Communications-as-a-Service, or CaaS, is starting to take hold worldwide and will rope in a total of $US251.9 million...
by year's end, according to recent forecasts released by Gartner Inc.
The $US251.9 million total is a jump of 37.6% over last year and an indicator that the market for CaaS will continue to climb as providers learn more of the particulars. Gartner predicts that the CaaS market will hit a whopping $US2.3 billion by 2011, representing a compound annual growth rate of more than 105% for the period.
One reason CaaS isn't exploding out of the starting gate, however, is lack of provider knowledge. According to the report, providers are still trying to determine to whom to define, package and market services as a value-added IP telephony offering.
In the report, titled "Emerging Communications Services (Hosted IP Telephony, IP Centrex and CaaS), Worldwide, 2006-2001," Gartner defines CaaS as IP telephony that is located within a third-party data center and managed and owned by a third party. The assets are not carrier-grade, the service is not in the network, and the assets are multi-tenant in terms of usage, Gartner says.
But the growth of CaaS within corporations will take off once users find its true usability, according to Eric Goodness, research vice president at Gartner. It will grow further as companies realize they won't run the risks associated with having their own in-house communications systems.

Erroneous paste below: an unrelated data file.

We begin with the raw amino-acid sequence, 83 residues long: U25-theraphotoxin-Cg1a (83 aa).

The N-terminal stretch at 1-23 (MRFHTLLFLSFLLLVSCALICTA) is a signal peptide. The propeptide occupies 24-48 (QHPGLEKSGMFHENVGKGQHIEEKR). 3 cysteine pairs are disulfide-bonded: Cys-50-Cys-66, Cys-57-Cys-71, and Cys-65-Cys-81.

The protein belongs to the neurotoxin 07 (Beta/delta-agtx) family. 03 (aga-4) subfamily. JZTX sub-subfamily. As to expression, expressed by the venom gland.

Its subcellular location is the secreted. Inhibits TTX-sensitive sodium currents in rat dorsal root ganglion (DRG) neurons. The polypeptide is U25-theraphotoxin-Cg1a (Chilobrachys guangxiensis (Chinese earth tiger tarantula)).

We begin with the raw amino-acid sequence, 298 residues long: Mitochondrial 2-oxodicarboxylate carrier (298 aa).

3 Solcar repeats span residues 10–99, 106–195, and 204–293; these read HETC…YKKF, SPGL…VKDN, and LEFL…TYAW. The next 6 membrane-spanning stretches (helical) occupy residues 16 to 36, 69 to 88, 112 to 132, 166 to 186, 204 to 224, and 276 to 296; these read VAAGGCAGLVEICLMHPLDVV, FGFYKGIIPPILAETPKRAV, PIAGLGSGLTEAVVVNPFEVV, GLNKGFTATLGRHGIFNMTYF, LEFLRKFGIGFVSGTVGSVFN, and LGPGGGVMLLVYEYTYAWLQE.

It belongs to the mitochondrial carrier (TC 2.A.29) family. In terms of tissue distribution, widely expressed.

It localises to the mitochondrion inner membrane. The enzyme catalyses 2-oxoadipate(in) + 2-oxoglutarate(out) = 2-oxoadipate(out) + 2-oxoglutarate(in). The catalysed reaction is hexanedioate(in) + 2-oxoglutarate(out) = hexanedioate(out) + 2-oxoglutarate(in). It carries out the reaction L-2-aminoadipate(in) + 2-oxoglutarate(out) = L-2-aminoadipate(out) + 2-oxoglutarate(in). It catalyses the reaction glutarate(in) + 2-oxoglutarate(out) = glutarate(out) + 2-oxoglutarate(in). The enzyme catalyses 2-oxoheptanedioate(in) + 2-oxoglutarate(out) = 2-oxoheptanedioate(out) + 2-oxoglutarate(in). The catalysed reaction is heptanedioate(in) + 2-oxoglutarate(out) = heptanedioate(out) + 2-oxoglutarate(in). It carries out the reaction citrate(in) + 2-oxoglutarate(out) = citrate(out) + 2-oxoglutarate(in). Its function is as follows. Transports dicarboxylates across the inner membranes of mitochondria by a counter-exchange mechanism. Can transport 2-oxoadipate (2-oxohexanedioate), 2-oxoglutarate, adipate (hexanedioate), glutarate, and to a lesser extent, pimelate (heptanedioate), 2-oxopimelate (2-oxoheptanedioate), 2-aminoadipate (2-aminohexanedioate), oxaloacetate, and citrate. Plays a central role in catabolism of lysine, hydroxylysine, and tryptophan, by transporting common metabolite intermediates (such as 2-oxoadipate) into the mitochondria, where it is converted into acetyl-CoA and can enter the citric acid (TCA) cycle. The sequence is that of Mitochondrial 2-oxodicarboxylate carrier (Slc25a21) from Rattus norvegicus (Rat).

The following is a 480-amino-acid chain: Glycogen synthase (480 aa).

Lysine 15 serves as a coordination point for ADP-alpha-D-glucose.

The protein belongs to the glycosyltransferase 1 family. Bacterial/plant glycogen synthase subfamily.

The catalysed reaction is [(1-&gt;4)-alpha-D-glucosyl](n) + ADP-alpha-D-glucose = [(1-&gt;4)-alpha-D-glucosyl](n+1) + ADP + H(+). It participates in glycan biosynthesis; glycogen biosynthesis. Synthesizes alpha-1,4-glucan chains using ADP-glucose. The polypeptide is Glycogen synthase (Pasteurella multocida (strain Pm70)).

"Users will begin to embrace CaaS more enthusiastically in 2009, attracted by predictable costs for fixed telecoms," Goodness said. "Users will also be attracted to CaaS as a means of shifting technology risk to the service provider. Technology obsolescence will be more easily managed by a scalable third party."
The largest growth for CaaS will occur between 2010 and 2011, when the market jumps from $US1.2 billion to $US2.3 billion. In the years leading up to the market's boom, CaaS will grow gradually, hitting $US576.2 million in 2008 and $US742 million in 2009.
CaaS's slow start will be compounded by a longer sales cycle, Goodness said, as customers need time to get used to higher, but better consolidated, pricing.
"A single bill that consolidates telecom services with equipment infrastructure will gain acceptance," he said. "Providers are bullish about CaaS's potential because of the opportunity to bundle more new features and capabilities to avoid service commoditisation."